ALBUM REVIEW: The Great Gatsby Soundtrack
It’s only fitting that the opulent, Jay-Z-produced Great Gatsby soundtrack starts off with a song from the legendary rapper himself. Boasting like a lavish, modern-day Jay Gatsby, the lyrics flow about a fabulous life full of “Benjamin Franklins filled/folded just for the thrill.” It’s a telling start for a luxurious film about the Roaring Twenties, based on the famous book by F. Scott Fitzgerald. The soundtrack is full of tonal, ‘20s influences and quirky, reimagined tracks, like the slow-pulsing, funky cover of Amy Winehouse’s “Back to Black” by Beyoncé and Andree 3000, and Emeli Sande’s vintage, orchestral take on Beyoncé’s “Crazy in Love.”
Given the film’s portrayal of decadent nightlife, there are some fun, throwaway club bangers like “A Little Party Never Killed Nobody (We All Got) by Fergie, Q-Tip, and GoonRock, and “Bang Bang” by will.i.am. Though these tracks could find a home in any modern nightclub, they’re filled with vintage trumpet trills and fun vocals that recall a ‘20s-esque singing style. 
But this is The Great Gatsby, so there has to be lush, dramatic tracks as well. Perhaps the most talked-about track thus far has been Lana Del Rey’s “Young and Beautiful.” It slides the soundtrack out of its party mentality and slows it down to Del Rey’s trademark doom-pop sound, replete with her cooing voice, dripping fatalist, honey sweet lyrics from a perfectly shaped pout. Del Rey’s drama is only matched by that of British songstress Florence and the Machine, whose track “Over the Love” sticks to her already well-known sonic territory: heavenly vocals, echoey orchestral backing, and a slow verses that build into an explosive chorus. Both of these songs seem to be built for the Daisy Buchanans of the world, those shallow, pretty party girls who lead doomed lives. 
Though the album has its problems here and there, it’s Jay-Z doing what he does best — entertaining the masses with a wave of his million-dollar hand, as Gatsby would have wanted. 
-Yohana Desta

ALBUM REVIEW: The Great Gatsby Soundtrack

It’s only fitting that the opulent, Jay-Z-produced Great Gatsby soundtrack starts off with a song from the legendary rapper himself. Boasting like a lavish, modern-day Jay Gatsby, the lyrics flow about a fabulous life full of “Benjamin Franklins filled/folded just for the thrill.” It’s a telling start for a luxurious film about the Roaring Twenties, based on the famous book by F. Scott Fitzgerald. The soundtrack is full of tonal, ‘20s influences and quirky, reimagined tracks, like the slow-pulsing, funky cover of Amy Winehouse’s “Back to Black” by Beyoncé and Andree 3000, and Emeli Sande’s vintage, orchestral take on Beyoncé’s “Crazy in Love.”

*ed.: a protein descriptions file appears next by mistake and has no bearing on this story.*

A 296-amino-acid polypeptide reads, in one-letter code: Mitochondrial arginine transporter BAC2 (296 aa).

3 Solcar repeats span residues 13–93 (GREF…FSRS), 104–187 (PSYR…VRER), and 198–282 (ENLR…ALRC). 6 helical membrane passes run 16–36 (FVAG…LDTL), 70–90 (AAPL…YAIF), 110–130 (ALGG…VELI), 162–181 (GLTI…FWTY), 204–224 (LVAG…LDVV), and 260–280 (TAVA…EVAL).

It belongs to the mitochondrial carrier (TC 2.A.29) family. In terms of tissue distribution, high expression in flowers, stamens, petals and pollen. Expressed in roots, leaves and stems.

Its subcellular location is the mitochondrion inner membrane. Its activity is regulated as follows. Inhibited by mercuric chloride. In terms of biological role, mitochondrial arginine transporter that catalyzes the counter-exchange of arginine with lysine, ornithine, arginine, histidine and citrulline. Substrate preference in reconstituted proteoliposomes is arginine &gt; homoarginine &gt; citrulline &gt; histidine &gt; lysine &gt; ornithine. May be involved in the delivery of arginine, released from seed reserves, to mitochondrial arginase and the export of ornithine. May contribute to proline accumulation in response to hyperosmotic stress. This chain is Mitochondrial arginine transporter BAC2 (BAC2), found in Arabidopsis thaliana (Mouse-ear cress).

Given the film’s portrayal of decadent nightlife, there are some fun, throwaway club bangers like “A Little Party Never Killed Nobody (We All Got) by Fergie, Q-Tip, and GoonRock, and “Bang Bang” by will.i.am. Though these tracks could find a home in any modern nightclub, they’re filled with vintage trumpet trills and fun vocals that recall a ‘20s-esque singing style.

But this is The Great Gatsby, so there has to be lush, dramatic tracks as well. Perhaps the most talked-about track thus far has been Lana Del Rey’s “Young and Beautiful.” It slides the soundtrack out of its party mentality and slows it down to Del Rey’s trademark doom-pop sound, replete with her cooing voice, dripping fatalist, honey sweet lyrics from a perfectly shaped pout. Del Rey’s drama is only matched by that of British songstress Florence and the Machine, whose track “Over the Love” sticks to her already well-known sonic territory: heavenly vocals, echoey orchestral backing, and a slow verses that build into an explosive chorus. Both of these songs seem to be built for the Daisy Buchanans of the world, those shallow, pretty party girls who lead doomed lives.

Though the album has its problems here and there, it’s Jay-Z doing what he does best — entertaining the masses with a wave of his million-dollar hand, as Gatsby would have wanted. 

-Yohana Desta

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